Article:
Yes.  Medicare doesn't pay for many / most screenings, and the Commercial Carriers follow suit.  Which is why I gave the example about screening for DM2 above (CPT 83036).  Why use a screening code Z13.1 as the reason for the blood test when, to quote myself from above, Fatigue (R53.83); Nocturia (R35.1); Urinary Frequency (R35.0) and Abnormal Glucose (R73.09) are all symptoms indicitive of DM, and support the screening for DM through the appropriate blood tests ordered.  Assuming those conditions actually apply to the patient.  If those conditions are not present, and the provider uses a screening code, Medicare assumes the provider is just padding his income by screening for something when the other symptoms are absent and that absence then does not support the need for screening.  I've focused on DM2 here, but the same logic applies to other blood tests.  There should be physical symptoms visible that lead one to conclude that a blood test is in order.  Code for those physical symptoms and tie them to the blood test.  Takes away the need for a screening code.

Michele said "Thanks Richard!"

Richard says - you're welcome Michele.

RichardP

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Re: DX for blood tests
« Reply #8 on: March 05, 2021, 03:49:43 AM »
I get that, and my docs do use specific dx when they manage what the patient already has.

But These physicals are done yearly and required by the practice if you want to keep getting your meds.

I have been trying to get them to use actual diagnosis' but they keep going back to Z13.0 and saying they aren't looking for anything SPECIFIC, they want to see if anything shows up.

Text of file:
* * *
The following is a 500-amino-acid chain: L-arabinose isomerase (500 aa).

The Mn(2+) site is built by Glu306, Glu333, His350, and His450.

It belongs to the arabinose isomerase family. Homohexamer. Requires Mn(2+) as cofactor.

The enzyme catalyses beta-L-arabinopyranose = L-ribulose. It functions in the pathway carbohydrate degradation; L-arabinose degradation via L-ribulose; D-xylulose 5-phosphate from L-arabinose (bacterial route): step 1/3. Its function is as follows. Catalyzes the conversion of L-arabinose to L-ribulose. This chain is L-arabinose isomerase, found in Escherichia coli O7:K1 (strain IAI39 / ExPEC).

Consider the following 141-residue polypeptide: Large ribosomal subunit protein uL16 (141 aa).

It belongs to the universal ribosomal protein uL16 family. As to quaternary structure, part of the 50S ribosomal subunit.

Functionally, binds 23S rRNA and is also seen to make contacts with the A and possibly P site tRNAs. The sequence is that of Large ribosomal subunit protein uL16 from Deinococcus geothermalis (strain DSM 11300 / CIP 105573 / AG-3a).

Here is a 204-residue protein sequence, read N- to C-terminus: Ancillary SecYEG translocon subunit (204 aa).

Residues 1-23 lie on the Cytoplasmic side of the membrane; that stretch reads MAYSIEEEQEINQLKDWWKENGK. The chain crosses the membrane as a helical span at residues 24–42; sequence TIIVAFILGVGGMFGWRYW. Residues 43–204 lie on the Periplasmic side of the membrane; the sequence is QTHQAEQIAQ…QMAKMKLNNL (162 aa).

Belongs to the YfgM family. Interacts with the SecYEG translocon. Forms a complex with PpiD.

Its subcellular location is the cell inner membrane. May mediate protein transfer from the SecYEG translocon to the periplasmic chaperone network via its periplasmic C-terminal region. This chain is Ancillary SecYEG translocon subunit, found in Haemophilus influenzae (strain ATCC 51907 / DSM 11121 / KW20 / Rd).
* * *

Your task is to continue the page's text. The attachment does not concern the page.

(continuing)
Kerri - are the medications re-authorized only once per year for a particular condition???  If the reason for the blood test is to re-authorize medications, they damn well better be looking for, and finding, something specific.  Elsewise, what is the justification to re-authorize the medications?

It is at this point that the conversation about blood tests splits away from general logic and gets into specific details about any given disease.  Some diseases are chronic and can never be cured, so they must be managed long-term for the comfort of the patient.  In these cases, the symptoms that supported the original CPT Code for blood test should still be visible, but hopefully at a lesser level.  Those original DX codes, tied to conditions visible in the patient, should be used in the annual physical.

Then there is something like Hepatitis C, where blood work is required for an initial diagnosis.  And blood work is required to declare the patient "cured".  At the "cured" stage, there will be no symptoms to use as diagnosis points to support the blood work.  The blood work is actually testing to see that the level of Hep C virus is so low as to be undetectable.  So what DX diagnosis would one use to support the blood test that is looking for no detectable level of the Hep C virus?  I'm guessing that the answer probably varies from Carrier to Carrier.

A possible DX candidate for Hep C and other diseases that might go away with treatment and so you want to verify that it is gone with a blood test is Z86.19 (for an example).  See the following link:

https://www.icd10data.com/ICD10CM/Codes/Z00-Z99/Z77-Z99/Z86-/Z86.19

And - see this link where Medicare allows screening test for Hep C, and so maybe there are exceptions such as this one re. screening tests for other diseases that supposedly can be treated out of existance.